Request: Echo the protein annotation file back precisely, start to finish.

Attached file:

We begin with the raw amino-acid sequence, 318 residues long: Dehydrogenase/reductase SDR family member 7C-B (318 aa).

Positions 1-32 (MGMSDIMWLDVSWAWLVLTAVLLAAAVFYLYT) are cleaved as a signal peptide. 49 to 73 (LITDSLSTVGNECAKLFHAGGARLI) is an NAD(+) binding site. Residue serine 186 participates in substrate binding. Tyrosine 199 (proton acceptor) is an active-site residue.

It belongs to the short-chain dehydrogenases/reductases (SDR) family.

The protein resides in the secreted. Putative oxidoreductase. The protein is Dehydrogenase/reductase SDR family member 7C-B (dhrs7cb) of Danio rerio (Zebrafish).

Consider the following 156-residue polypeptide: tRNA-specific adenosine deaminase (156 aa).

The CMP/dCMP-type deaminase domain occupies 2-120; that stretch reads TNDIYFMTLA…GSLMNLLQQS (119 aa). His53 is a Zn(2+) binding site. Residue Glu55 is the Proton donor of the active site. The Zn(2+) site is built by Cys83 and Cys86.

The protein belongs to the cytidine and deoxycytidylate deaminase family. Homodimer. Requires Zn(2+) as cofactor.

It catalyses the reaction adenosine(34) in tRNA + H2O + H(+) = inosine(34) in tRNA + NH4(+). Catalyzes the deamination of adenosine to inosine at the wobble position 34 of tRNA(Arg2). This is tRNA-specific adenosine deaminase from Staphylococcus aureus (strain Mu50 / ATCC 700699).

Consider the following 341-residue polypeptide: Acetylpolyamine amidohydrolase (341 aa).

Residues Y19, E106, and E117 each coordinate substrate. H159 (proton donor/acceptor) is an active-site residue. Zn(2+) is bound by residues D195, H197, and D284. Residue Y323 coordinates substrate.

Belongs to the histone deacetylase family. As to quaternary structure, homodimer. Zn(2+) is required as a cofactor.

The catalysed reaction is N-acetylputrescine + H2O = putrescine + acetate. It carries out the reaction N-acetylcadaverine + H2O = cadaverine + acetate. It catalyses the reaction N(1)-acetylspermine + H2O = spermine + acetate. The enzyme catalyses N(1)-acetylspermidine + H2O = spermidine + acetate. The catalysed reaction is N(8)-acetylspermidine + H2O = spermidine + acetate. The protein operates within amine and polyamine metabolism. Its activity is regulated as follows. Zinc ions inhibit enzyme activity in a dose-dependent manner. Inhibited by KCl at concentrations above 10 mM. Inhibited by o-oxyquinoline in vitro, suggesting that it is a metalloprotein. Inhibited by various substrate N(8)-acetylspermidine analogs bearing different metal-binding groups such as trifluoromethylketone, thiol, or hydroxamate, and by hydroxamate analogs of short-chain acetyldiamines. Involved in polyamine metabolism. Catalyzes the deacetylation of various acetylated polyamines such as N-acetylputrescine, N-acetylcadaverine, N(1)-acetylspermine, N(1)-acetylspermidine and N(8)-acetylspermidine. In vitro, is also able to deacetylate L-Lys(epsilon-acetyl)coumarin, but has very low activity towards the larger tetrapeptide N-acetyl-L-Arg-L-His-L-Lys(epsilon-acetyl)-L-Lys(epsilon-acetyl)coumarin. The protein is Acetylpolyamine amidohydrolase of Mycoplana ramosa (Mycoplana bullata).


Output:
We begin with the raw amino-acid sequence, 318 residues long: Dehydrogenase/reductase SDR family member 7C-B (318 aa).

Positions 1-32 (MGMSDIMWLDVSWAWLVLTAVLLAAAVFYLYT) are cleaved as a signal peptide. 49 to 73 (LITDSLSTVGNECAKLFHAGGARLI) is an NAD(+) binding site. Residue serine 186 participates in substrate binding. Tyrosine 199 (proton acceptor) is an active-site residue.

It belongs to the short-chain dehydrogenases/reductases (SDR) family.

The protein resides in the secreted. Putative oxidoreductase. The protein is Dehydrogenase/reductase SDR family member 7C-B (dhrs7cb) of Danio rerio (Zebrafish).

Consider the following 156-residue polypeptide: tRNA-specific adenosine deaminase (156 aa).

The CMP/dCMP-type deaminase domain occupies 2-120; that stretch reads TNDIYFMTLA…GSLMNLLQQS (119 aa). His53 is a Zn(2+) binding site. Residue Glu55 is the Proton donor of the active site. The Zn(2+) site is built by Cys83 and Cys86.

The protein belongs to the cytidine and deoxycytidylate deaminase family. Homodimer. Requires Zn(2+) as cofactor.

It catalyses the reaction adenosine(34) in tRNA + H2O + H(+) = inosine(34) in tRNA + NH4(+). Catalyzes the deamination of adenosine to inosine at the wobble position 34 of tRNA(Arg2). This is tRNA-specific adenosine deaminase from Staphylococcus aureus (strain Mu50 / ATCC 700699).

Consider the following 341-residue polypeptide: Acetylpolyamine amidohydrolase (341 aa).

Residues Y19, E106, and E117 each coordinate substrate. H159 (proton donor/acceptor) is an active-site residue. Zn(2+) is bound by residues D195, H197, and D284. Residue Y323 coordinates substrate.

Belongs to the histone deacetylase family. As to quaternary structure, homodimer. Zn(2+) is required as a cofactor.

The catalysed reaction is N-acetylputrescine + H2O = putrescine + acetate. It carries out the reaction N-acetylcadaverine + H2O = cadaverine + acetate. It catalyses the reaction N(1)-acetylspermine + H2O = spermine + acetate. The enzyme catalyses N(1)-acetylspermidine + H2O = spermidine + acetate. The catalysed reaction is N(8)-acetylspermidine + H2O = spermidine + acetate. The protein operates within amine and polyamine metabolism. Its activity is regulated as follows. Zinc ions inhibit enzyme activity in a dose-dependent manner. Inhibited by KCl at concentrations above 10 mM. Inhibited by o-oxyquinoline in vitro, suggesting that it is a metalloprotein. Inhibited by various substrate N(8)-acetylspermidine analogs bearing different metal-binding groups such as trifluoromethylketone, thiol, or hydroxamate, and by hydroxamate analogs of short-chain acetyldiamines. Involved in polyamine metabolism. Catalyzes the deacetylation of various acetylated polyamines such as N-acetylputrescine, N-acetylcadaverine, N(1)-acetylspermine, N(1)-acetylspermidine and N(8)-acetylspermidine. In vitro, is also able to deacetylate L-Lys(epsilon-acetyl)coumarin, but has very low activity towards the larger tetrapeptide N-acetyl-L-Arg-L-His-L-Lys(epsilon-acetyl)-L-Lys(epsilon-acetyl)coumarin. The protein is Acetylpolyamine amidohydrolase of Mycoplana ramosa (Mycoplana bullata).